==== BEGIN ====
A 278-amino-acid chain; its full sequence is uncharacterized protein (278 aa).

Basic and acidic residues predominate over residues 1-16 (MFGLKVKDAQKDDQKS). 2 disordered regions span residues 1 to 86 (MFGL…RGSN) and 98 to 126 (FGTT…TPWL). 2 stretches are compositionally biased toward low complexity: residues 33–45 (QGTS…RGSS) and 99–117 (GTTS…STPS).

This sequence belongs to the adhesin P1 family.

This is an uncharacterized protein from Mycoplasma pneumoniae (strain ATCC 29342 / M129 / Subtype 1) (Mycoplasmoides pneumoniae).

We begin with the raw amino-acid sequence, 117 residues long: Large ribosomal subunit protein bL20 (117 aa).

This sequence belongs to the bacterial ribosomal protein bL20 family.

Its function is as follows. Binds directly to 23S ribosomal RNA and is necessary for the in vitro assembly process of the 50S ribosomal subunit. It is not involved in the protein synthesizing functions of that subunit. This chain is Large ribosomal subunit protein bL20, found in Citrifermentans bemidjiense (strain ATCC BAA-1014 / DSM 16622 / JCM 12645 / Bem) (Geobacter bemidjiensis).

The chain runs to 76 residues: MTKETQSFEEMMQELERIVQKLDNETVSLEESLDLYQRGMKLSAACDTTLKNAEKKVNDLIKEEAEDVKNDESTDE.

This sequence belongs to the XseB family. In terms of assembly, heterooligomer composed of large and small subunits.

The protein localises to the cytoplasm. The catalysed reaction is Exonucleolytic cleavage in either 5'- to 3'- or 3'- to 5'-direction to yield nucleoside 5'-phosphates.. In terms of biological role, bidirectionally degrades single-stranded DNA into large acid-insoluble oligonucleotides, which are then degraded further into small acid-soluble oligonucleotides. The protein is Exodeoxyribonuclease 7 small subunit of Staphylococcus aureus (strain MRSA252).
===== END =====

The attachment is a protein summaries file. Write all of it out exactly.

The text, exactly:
A 278-amino-acid chain; its full sequence is uncharacterized protein (278 aa).

Basic and acidic residues predominate over residues 1-16 (MFGLKVKDAQKDDQKS). 2 disordered regions span residues 1 to 86 (MFGL…RGSN) and 98 to 126 (FGTT…TPWL). 2 stretches are compositionally biased toward low complexity: residues 33–45 (QGTS…RGSS) and 99–117 (GTTS…STPS).

This sequence belongs to the adhesin P1 family.

This is an uncharacterized protein from Mycoplasma pneumoniae (strain ATCC 29342 / M129 / Subtype 1) (Mycoplasmoides pneumoniae).

We begin with the raw amino-acid sequence, 117 residues long: Large ribosomal subunit protein bL20 (117 aa).

This sequence belongs to the bacterial ribosomal protein bL20 family.

Its function is as follows. Binds directly to 23S ribosomal RNA and is necessary for the in vitro assembly process of the 50S ribosomal subunit. It is not involved in the protein synthesizing functions of that subunit. This chain is Large ribosomal subunit protein bL20, found in Citrifermentans bemidjiense (strain ATCC BAA-1014 / DSM 16622 / JCM 12645 / Bem) (Geobacter bemidjiensis).

The chain runs to 76 residues: MTKETQSFEEMMQELERIVQKLDNETVSLEESLDLYQRGMKLSAACDTTLKNAEKKVNDLIKEEAEDVKNDESTDE.

This sequence belongs to the XseB family. In terms of assembly, heterooligomer composed of large and small subunits.

The protein localises to the cytoplasm. The catalysed reaction is Exonucleolytic cleavage in either 5'- to 3'- or 3'- to 5'-direction to yield nucleoside 5'-phosphates.. In terms of biological role, bidirectionally degrades single-stranded DNA into large acid-insoluble oligonucleotides, which are then degraded further into small acid-soluble oligonucleotides. The protein is Exodeoxyribonuclease 7 small subunit of Staphylococcus aureus (strain MRSA252).